US5658175 *Oct 5, 1995Aug 19, 1997Itt CorporationOne-piece hooded socket contact and method of producing same
US6261134Oct 20, 1995Jul 17, 2001Itt Manufacturing Enterprises, Inc.One-piece hooded socket contact and method of producing same
US6264508Feb 8, 2000Jul 24, 2001Preci-Dip Durtal SaFemale type contact piece enabling electrical contact with a male element
US6997750 *Jun 28, 2004Feb 14, 2006Fci Americas Technology, Inc.Electrical connector contact
US7063565May 14, 2004Jun 20, 2006Thomas & Betts International, Inc.Coaxial cable connector
US7121892Oct 25, 2005Oct 17, 2006Fci Americas Technology, Inc.Electrical connector contact
US7192308May 18, 2004Mar 20, 2007Thomas & Betts International, Inc.Coaxial connector having detachable locking sleeve
US7241172Apr 12, 2005Jul 10, 2007Thomas & Betts International Inc.Coaxial cable connector
US7241175Sep 18, 2006Jul 10, 2007Fci Americas Technology, Inc.Electrical connector contact
US7303441Sep 18, 2006Dec 4, 2007Fci Americas Technology, Inc.Electrical connector contact
US7309255Mar 9, 2006Dec 18, 2007Thomas & Betts International, Inc.Coaxial connector with a cable gripping feature
US7354307Jun 26, 2006Apr 8, 2008Pro Brand International, Inc.End connector for coaxial cable
US7357657Jan 20, 2004Apr 15, 2008Head Electrical International, Pty LtdElectrical connection device
US7393252 *Jul 25, 2006Jul 1, 2008SourianFemale electrical contact element and method for making a female electrical contact element
US7422479Aug 2, 2007Sep 9, 2008Pro Band International, Inc.End connector for coaxial cable
US7455549Jun 5, 2006Nov 25, 2008Thomas & Betts International, Inc.Coaxial cable connector with friction-fit sleeve
US7458849Jan 25, 2007Dec 2, 2008Thomas & Betts International, Inc.Coaxial connector having detachable locking sleeve
US7491100Feb 7, 2008Feb 17, 2009Fci Americas Technology, Inc.Electrical connector contact
US7547232Oct 23, 2007Jun 16, 2009Fci Americas Technology, Inc.Electrical connector contact
US7566236Jun 5, 2008Jul 28, 2009Thomas & Betts International, Inc.Constant force coaxial cable connector
US7568945Sep 3, 2008Aug 4, 2009Pro Band International, Inc.End connector for coaxial cable
US7588460Mar 7, 2008Sep 15, 2009Thomas & Betts International, Inc.Coaxial cable connector with gripping ferrule
US7794275Mar 19, 2008Sep 14, 2010Thomas & Betts International, Inc.Coaxial cable connector with inner sleeve ring
US7828595Mar 3, 2009Nov 9, 2010John Mezzalingua Associates, Inc.Connector having conductive member and method of use thereof
US7833053Apr 22, 2009Nov 16, 2010John Mezzalingua Associates, Inc.Connector having conductive member and method of use thereof
US7845976Mar 30, 2009Dec 7, 2010John Mezzalingua Associates, Inc.Connector having conductive member and method of use thereof
US7887366Jul 31, 2009Feb 15, 2011Pro Brand International, Inc.End connector for coaxial cable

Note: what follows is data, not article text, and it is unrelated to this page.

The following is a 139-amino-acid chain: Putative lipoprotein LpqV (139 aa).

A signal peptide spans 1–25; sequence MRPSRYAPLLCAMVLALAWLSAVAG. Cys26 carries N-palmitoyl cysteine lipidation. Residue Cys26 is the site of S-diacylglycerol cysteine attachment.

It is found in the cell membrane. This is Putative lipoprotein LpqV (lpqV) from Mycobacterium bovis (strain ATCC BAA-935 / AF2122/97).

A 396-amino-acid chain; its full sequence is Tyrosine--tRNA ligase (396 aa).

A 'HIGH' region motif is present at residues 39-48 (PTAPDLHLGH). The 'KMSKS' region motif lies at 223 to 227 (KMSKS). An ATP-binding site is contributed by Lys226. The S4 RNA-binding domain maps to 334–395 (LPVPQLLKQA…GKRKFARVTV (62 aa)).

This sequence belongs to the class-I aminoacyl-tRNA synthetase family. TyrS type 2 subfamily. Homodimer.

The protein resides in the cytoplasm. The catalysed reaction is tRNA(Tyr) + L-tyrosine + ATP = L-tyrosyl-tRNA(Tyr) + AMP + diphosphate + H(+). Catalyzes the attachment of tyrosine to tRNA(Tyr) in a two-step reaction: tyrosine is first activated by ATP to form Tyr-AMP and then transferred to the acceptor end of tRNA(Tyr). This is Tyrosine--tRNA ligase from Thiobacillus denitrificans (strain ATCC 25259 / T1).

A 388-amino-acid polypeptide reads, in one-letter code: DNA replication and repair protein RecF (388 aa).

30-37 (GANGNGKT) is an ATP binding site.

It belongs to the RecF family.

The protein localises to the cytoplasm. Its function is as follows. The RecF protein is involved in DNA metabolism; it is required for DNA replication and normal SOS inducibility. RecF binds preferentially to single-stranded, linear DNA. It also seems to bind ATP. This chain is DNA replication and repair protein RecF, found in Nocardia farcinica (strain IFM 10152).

US7892005May 19, 2010Feb 22, 2011John Mezzalingua Associates, Inc.Click-tight coaxial cable continuity connector
US7950958Nov 8, 2010May 31, 2011John Messalingua Associates, Inc.Connector having conductive member and method of use thereof
US8029315May 26, 2009Oct 4, 2011John Mezzalingua Associates, Inc.Coaxial cable connector with improved physical and RF sealing
US8062063Sep 28, 2009Nov 22, 2011Belden Inc.Cable connector having a biasing element
US8075337Sep 28, 2009Dec 13, 2011Belden Inc.Cable connector
US8075338Oct 18, 2010Dec 13, 2011John Mezzalingua Associates, Inc.Connector having a constant contact post
US8079860Jul 22, 2010Dec 20, 2011John Mezzalingua Associates, Inc.Cable connector having threaded locking collet and nut
US8113875Sep 28, 2009Feb 14, 2012Belden Inc.Cable connector
US8113879Jul 27, 2010Feb 14, 2012John Mezzalingua Associates, Inc.One-piece compression connector body for coaxial cable connector
US8152551Jul 22, 2010Apr 10, 2012John Mezzalingua Associates, Inc.Port seizing cable connector nut and assembly
US8157589May 31, 2011Apr 17, 2012John Mezzalingua Associates, Inc.Connector having a conductively coated member and method of use thereof
US8167635Oct 18, 2010May 1, 2012John Mezzalingua Associates, Inc.Dielectric sealing member and method of use thereof
US8167636Oct 15, 2010May 1, 2012John Mezzalingua Associates, Inc.Connector having a continuity member
US8167646Oct 18, 2010May 1, 2012John Mezzalingua Associates, Inc.Connector having electrical continuity about an inner dielectric and method of use thereof
US8172612May 27, 2011May 8, 2012Corning Gilbert Inc.Electrical connector with grounding member
US8192237Feb 23, 2011Jun 5, 2012John Mezzalingua Associates, Inc.Coaxial cable connector having electrical continuity member
US8272893May 25, 2010Sep 25, 2012Corning Gilbert Inc.Integrally conductive and shielded coaxial cable connector
US8287310Sep 2, 2011Oct 16, 2012Corning Gilbert Inc.Coaxial connector with dual-grip nut
US8287320Dec 8, 2009Oct 16, 2012John Mezzalingua Associates, Inc.Coaxial cable connector having electrical continuity member
US8313345Oct 7, 2010Nov 20, 2012John Mezzalingua Associates, Inc.Coaxial cable continuity connector
US8313353Apr 30, 2012Nov 20, 2012John Mezzalingua Associates, Inc.Coaxial cable connector having electrical continuity member
US8323053Oct 18, 2010Dec 4, 2012John Mezzalingua Associates, Inc.Connector having a constant contact nut
US8323060Jun 14, 2012Dec 4, 2012John Mezzalingua Associates, Inc.Coaxial cable connector having electrical continuity member
US8337229Jan 28, 2011Dec 25, 2012John Mezzalingua Associates, Inc.Connector having a nut-body continuity element and method of use thereof
US8342879Mar 25, 2011Jan 1, 2013John Mezzalingua Associates, Inc.Coaxial cable connector
US8348697Apr 22, 2011Jan 8, 2013John Mezzalingua Associates, Inc.Coaxial cable connector having slotted post member
US8366481Mar 30, 2011Feb 5, 2013John Mezzalingua Associates, Inc.Continuity maintaining biasing member
US8382517May 1, 2012Feb 26, 2013John Mezzalingua Associates, Inc.Dielectric sealing member and method of use thereof
US8388377Apr 1, 2011Mar 5, 2013John Mezzalingua Associates, Inc.Slide actuated coaxial cable connector